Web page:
The European Union will be forming a new task force to carry out a major inquiry into the nature of cross-border e-commerce, and its implications for pricing, order fulfilment, and customer satisfaction. At the time of announcement, little was known about the actual details of this inquiry, and what methods would be used to gather the relevant data.
As of this week the inquiry is officially underway, and so the European Union task force has revealed exactly what it will be doing as part of this investigation. In turn, this may give the cross border e-commerce industry more of an idea about what the ramifications of this inquiry might be.
The main aim of the investigation to ascertain whether geoblocking, the process by which customers are not allowed to access foreign versions of a website, is preventing customers from accessing a fair e-commerce market - if you travelled to France or Germany, you would not stopped from buying products at a discounted rate.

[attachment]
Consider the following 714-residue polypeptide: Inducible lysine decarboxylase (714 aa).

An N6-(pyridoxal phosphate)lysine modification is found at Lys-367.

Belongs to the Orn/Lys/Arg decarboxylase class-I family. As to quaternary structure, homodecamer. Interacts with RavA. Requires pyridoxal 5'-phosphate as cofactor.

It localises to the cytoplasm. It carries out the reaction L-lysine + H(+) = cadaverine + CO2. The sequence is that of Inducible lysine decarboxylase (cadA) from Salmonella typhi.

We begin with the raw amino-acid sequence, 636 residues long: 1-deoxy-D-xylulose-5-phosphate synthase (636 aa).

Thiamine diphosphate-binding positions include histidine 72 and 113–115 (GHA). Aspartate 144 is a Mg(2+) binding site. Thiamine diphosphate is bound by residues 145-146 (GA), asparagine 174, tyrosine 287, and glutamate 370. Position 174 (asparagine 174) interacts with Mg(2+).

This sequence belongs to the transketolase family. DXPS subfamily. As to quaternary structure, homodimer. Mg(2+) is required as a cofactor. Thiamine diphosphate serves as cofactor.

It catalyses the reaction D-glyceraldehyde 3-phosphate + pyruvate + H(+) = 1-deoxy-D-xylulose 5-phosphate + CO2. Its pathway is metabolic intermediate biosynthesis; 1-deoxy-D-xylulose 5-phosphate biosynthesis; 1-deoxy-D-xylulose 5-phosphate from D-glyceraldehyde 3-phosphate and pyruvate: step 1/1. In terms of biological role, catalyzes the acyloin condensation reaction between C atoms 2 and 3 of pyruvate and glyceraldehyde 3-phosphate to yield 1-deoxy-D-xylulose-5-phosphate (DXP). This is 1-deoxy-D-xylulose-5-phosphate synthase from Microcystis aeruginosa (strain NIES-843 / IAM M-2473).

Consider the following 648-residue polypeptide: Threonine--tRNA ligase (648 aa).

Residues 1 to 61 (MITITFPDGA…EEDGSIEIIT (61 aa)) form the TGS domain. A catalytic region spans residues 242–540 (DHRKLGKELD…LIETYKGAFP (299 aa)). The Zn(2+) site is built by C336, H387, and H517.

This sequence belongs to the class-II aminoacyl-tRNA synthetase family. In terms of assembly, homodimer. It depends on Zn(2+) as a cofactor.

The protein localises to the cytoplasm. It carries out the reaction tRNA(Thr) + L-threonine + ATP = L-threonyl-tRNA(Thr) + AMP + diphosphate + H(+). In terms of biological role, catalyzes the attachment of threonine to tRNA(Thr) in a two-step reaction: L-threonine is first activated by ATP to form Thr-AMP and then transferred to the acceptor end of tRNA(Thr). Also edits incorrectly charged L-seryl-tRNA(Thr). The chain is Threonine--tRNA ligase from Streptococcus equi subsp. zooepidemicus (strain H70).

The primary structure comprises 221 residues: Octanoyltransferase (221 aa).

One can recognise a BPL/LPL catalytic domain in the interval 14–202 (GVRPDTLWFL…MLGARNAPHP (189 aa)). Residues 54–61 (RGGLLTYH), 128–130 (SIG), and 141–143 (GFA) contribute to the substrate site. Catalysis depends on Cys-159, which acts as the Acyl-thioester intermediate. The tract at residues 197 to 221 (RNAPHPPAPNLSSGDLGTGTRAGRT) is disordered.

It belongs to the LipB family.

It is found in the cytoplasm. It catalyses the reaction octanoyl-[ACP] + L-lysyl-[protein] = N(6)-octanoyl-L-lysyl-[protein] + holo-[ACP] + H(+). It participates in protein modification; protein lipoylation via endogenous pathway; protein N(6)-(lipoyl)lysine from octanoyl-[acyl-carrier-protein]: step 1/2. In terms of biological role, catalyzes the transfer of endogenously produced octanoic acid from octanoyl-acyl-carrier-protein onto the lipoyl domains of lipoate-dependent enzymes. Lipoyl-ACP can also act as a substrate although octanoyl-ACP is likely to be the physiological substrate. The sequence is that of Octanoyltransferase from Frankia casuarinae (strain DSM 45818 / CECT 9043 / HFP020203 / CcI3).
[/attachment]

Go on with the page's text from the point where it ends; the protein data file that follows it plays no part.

So how will this investigation work? So far we know that the European Union has requested that stakeholders in major e-commerce corporations like Amazon and eBay fill in questionnaires about their geoblocking policies and tactics, and information regarding their cross-border sales. It said that it is requesting this information in the first instance in the hope of avoiding forcing the companies to hand over the relevant data. The EU hopes that they will be able to present the findings of the inquiry sometime in 2016.
So how will this inquiry affect cross-border e-commerce fulfilment? The desired result is to create a Single Digital Market, within which customers in the EU can access every country's version of a particular website so that they can shop around for the best prices. If this comes to fruition, it will mean that more and more websites will have to adapt their delivery methods to accommodate cross-border shipping within the European Union. This means that we could see e-commerce retailers trying to undercut each other on international delivery costs.